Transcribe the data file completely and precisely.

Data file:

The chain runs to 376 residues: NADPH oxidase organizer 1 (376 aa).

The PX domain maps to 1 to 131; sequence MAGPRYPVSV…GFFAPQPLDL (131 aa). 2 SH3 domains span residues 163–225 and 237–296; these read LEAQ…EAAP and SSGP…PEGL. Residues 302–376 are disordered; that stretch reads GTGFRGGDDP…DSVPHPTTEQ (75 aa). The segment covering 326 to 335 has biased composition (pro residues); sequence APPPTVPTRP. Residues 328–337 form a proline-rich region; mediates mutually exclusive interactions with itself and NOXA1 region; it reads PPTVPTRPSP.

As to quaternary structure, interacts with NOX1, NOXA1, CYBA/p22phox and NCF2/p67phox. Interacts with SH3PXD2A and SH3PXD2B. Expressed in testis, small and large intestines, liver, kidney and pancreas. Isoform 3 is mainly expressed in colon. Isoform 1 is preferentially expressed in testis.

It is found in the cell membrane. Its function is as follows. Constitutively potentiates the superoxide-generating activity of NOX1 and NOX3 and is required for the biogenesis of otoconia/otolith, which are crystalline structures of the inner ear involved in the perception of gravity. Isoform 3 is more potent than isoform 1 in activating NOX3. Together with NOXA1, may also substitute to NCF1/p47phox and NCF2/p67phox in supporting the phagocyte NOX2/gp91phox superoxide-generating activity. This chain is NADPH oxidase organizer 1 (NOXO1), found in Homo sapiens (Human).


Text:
The chain runs to 376 residues: NADPH oxidase organizer 1 (376 aa).

The PX domain maps to 1 to 131; sequence MAGPRYPVSV…GFFAPQPLDL (131 aa). 2 SH3 domains span residues 163–225 and 237–296; these read LEAQ…EAAP and SSGP…PEGL. Residues 302–376 are disordered; that stretch reads GTGFRGGDDP…DSVPHPTTEQ (75 aa). The segment covering 326 to 335 has biased composition (pro residues); sequence APPPTVPTRP. Residues 328–337 form a proline-rich region; mediates mutually exclusive interactions with itself and NOXA1 region; it reads PPTVPTRPSP.

As to quaternary structure, interacts with NOX1, NOXA1, CYBA/p22phox and NCF2/p67phox. Interacts with SH3PXD2A and SH3PXD2B. Expressed in testis, small and large intestines, liver, kidney and pancreas. Isoform 3 is mainly expressed in colon. Isoform 1 is preferentially expressed in testis.

It is found in the cell membrane. Its function is as follows. Constitutively potentiates the superoxide-generating activity of NOX1 and NOX3 and is required for the biogenesis of otoconia/otolith, which are crystalline structures of the inner ear involved in the perception of gravity. Isoform 3 is more potent than isoform 1 in activating NOX3. Together with NOXA1, may also substitute to NCF1/p47phox and NCF2/p67phox in supporting the phagocyte NOX2/gp91phox superoxide-generating activity. This chain is NADPH oxidase organizer 1 (NOXO1), found in Homo sapiens (Human).